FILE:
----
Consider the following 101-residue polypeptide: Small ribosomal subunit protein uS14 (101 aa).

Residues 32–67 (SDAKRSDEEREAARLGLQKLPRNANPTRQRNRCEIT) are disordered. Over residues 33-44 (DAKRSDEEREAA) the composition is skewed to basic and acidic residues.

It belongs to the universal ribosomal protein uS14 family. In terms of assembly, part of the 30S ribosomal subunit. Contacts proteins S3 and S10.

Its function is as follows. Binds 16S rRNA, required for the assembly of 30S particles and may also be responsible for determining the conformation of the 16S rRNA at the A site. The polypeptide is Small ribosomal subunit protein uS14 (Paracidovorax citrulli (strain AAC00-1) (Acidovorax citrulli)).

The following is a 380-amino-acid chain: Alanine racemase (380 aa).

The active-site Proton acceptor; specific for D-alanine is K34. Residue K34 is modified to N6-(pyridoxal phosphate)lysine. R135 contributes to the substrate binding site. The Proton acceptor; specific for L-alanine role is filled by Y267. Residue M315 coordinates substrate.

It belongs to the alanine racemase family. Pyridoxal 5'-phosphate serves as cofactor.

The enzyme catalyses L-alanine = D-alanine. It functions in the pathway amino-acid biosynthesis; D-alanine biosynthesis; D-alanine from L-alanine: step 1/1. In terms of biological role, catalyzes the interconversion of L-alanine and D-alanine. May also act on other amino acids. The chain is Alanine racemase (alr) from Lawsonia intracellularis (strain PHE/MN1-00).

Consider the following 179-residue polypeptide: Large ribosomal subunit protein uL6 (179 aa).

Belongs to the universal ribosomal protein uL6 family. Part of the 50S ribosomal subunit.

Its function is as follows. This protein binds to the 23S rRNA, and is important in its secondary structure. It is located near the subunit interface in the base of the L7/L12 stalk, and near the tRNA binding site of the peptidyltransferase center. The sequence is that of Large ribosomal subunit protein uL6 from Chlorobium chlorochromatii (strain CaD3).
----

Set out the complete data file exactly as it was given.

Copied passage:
Consider the following 101-residue polypeptide: Small ribosomal subunit protein uS14 (101 aa).

Residues 32–67 (SDAKRSDEEREAARLGLQKLPRNANPTRQRNRCEIT) are disordered. Over residues 33-44 (DAKRSDEEREAA) the composition is skewed to basic and acidic residues.

It belongs to the universal ribosomal protein uS14 family. In terms of assembly, part of the 30S ribosomal subunit. Contacts proteins S3 and S10.

Its function is as follows. Binds 16S rRNA, required for the assembly of 30S particles and may also be responsible for determining the conformation of the 16S rRNA at the A site. The polypeptide is Small ribosomal subunit protein uS14 (Paracidovorax citrulli (strain AAC00-1) (Acidovorax citrulli)).

The following is a 380-amino-acid chain: Alanine racemase (380 aa).

The active-site Proton acceptor; specific for D-alanine is K34. Residue K34 is modified to N6-(pyridoxal phosphate)lysine. R135 contributes to the substrate binding site. The Proton acceptor; specific for L-alanine role is filled by Y267. Residue M315 coordinates substrate.

It belongs to the alanine racemase family. Pyridoxal 5'-phosphate serves as cofactor.

The enzyme catalyses L-alanine = D-alanine. It functions in the pathway amino-acid biosynthesis; D-alanine biosynthesis; D-alanine from L-alanine: step 1/1. In terms of biological role, catalyzes the interconversion of L-alanine and D-alanine. May also act on other amino acids. The chain is Alanine racemase (alr) from Lawsonia intracellularis (strain PHE/MN1-00).

Consider the following 179-residue polypeptide: Large ribosomal subunit protein uL6 (179 aa).

Belongs to the universal ribosomal protein uL6 family. Part of the 50S ribosomal subunit.

Its function is as follows. This protein binds to the 23S rRNA, and is important in its secondary structure. It is located near the subunit interface in the base of the L7/L12 stalk, and near the tRNA binding site of the peptidyltransferase center. The sequence is that of Large ribosomal subunit protein uL6 from Chlorobium chlorochromatii (strain CaD3).